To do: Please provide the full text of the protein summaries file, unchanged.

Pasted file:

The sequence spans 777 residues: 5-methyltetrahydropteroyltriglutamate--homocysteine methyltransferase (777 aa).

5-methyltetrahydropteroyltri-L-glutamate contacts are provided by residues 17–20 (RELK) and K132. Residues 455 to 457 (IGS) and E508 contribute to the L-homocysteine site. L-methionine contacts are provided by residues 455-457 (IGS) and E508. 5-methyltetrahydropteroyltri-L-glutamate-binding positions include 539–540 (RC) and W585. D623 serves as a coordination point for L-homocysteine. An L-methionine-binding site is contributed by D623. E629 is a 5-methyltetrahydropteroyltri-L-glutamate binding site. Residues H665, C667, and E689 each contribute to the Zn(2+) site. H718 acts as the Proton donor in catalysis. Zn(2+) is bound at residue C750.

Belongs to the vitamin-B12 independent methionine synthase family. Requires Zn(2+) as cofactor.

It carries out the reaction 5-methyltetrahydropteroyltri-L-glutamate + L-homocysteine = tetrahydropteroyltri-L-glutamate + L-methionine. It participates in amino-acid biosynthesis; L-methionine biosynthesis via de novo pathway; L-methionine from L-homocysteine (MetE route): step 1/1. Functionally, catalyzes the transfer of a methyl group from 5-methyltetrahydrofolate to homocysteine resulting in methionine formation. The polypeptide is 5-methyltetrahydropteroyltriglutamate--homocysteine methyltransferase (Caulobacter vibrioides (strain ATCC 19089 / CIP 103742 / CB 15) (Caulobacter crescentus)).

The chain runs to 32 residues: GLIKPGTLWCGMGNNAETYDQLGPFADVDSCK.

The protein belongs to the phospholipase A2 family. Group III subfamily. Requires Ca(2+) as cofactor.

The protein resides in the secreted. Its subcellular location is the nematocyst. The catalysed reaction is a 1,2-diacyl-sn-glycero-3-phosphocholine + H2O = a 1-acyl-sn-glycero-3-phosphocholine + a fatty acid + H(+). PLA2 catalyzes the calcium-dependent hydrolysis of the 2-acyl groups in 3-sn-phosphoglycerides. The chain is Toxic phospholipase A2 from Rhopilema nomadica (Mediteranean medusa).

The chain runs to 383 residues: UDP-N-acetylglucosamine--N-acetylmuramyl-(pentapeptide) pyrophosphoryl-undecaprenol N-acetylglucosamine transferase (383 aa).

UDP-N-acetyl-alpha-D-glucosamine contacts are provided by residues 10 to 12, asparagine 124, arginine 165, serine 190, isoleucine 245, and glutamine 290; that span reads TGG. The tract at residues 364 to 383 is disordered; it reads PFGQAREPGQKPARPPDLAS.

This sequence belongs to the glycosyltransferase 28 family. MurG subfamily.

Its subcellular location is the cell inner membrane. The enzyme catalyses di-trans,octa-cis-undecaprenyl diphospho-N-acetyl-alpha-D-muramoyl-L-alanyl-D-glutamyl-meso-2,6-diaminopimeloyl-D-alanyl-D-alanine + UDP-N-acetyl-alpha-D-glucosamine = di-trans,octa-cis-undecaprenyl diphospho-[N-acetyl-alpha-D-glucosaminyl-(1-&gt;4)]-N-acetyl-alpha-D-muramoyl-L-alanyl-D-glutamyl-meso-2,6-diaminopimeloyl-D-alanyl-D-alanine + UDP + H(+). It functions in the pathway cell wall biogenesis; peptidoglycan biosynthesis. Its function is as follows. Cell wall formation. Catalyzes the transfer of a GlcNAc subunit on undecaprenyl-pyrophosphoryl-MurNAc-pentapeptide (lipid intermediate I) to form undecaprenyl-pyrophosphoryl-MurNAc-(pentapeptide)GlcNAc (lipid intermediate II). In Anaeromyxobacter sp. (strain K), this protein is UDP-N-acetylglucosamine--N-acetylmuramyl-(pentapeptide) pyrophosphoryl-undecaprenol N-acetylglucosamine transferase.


The sequence spans 777 residues: 5-methyltetrahydropteroyltriglutamate--homocysteine methyltransferase (777 aa).

5-methyltetrahydropteroyltri-L-glutamate contacts are provided by residues 17–20 (RELK) and K132. Residues 455 to 457 (IGS) and E508 contribute to the L-homocysteine site. L-methionine contacts are provided by residues 455-457 (IGS) and E508. 5-methyltetrahydropteroyltri-L-glutamate-binding positions include 539–540 (RC) and W585. D623 serves as a coordination point for L-homocysteine. An L-methionine-binding site is contributed by D623. E629 is a 5-methyltetrahydropteroyltri-L-glutamate binding site. Residues H665, C667, and E689 each contribute to the Zn(2+) site. H718 acts as the Proton donor in catalysis. Zn(2+) is bound at residue C750.

Belongs to the vitamin-B12 independent methionine synthase family. Requires Zn(2+) as cofactor.

It carries out the reaction 5-methyltetrahydropteroyltri-L-glutamate + L-homocysteine = tetrahydropteroyltri-L-glutamate + L-methionine. It participates in amino-acid biosynthesis; L-methionine biosynthesis via de novo pathway; L-methionine from L-homocysteine (MetE route): step 1/1. Functionally, catalyzes the transfer of a methyl group from 5-methyltetrahydrofolate to homocysteine resulting in methionine formation. The polypeptide is 5-methyltetrahydropteroyltriglutamate--homocysteine methyltransferase (Caulobacter vibrioides (strain ATCC 19089 / CIP 103742 / CB 15) (Caulobacter crescentus)).

The chain runs to 32 residues: GLIKPGTLWCGMGNNAETYDQLGPFADVDSCK.

The protein belongs to the phospholipase A2 family. Group III subfamily. Requires Ca(2+) as cofactor.

The protein resides in the secreted. Its subcellular location is the nematocyst. The catalysed reaction is a 1,2-diacyl-sn-glycero-3-phosphocholine + H2O = a 1-acyl-sn-glycero-3-phosphocholine + a fatty acid + H(+). PLA2 catalyzes the calcium-dependent hydrolysis of the 2-acyl groups in 3-sn-phosphoglycerides. The chain is Toxic phospholipase A2 from Rhopilema nomadica (Mediteranean medusa).

The chain runs to 383 residues: UDP-N-acetylglucosamine--N-acetylmuramyl-(pentapeptide) pyrophosphoryl-undecaprenol N-acetylglucosamine transferase (383 aa).

UDP-N-acetyl-alpha-D-glucosamine contacts are provided by residues 10 to 12, asparagine 124, arginine 165, serine 190, isoleucine 245, and glutamine 290; that span reads TGG. The tract at residues 364 to 383 is disordered; it reads PFGQAREPGQKPARPPDLAS.

This sequence belongs to the glycosyltransferase 28 family. MurG subfamily.

Its subcellular location is the cell inner membrane. The enzyme catalyses di-trans,octa-cis-undecaprenyl diphospho-N-acetyl-alpha-D-muramoyl-L-alanyl-D-glutamyl-meso-2,6-diaminopimeloyl-D-alanyl-D-alanine + UDP-N-acetyl-alpha-D-glucosamine = di-trans,octa-cis-undecaprenyl diphospho-[N-acetyl-alpha-D-glucosaminyl-(1-&gt;4)]-N-acetyl-alpha-D-muramoyl-L-alanyl-D-glutamyl-meso-2,6-diaminopimeloyl-D-alanyl-D-alanine + UDP + H(+). It functions in the pathway cell wall biogenesis; peptidoglycan biosynthesis. Its function is as follows. Cell wall formation. Catalyzes the transfer of a GlcNAc subunit on undecaprenyl-pyrophosphoryl-MurNAc-pentapeptide (lipid intermediate I) to form undecaprenyl-pyrophosphoryl-MurNAc-(pentapeptide)GlcNAc (lipid intermediate II). In Anaeromyxobacter sp. (strain K), this protein is UDP-N-acetylglucosamine--N-acetylmuramyl-(pentapeptide) pyrophosphoryl-undecaprenol N-acetylglucosamine transferase.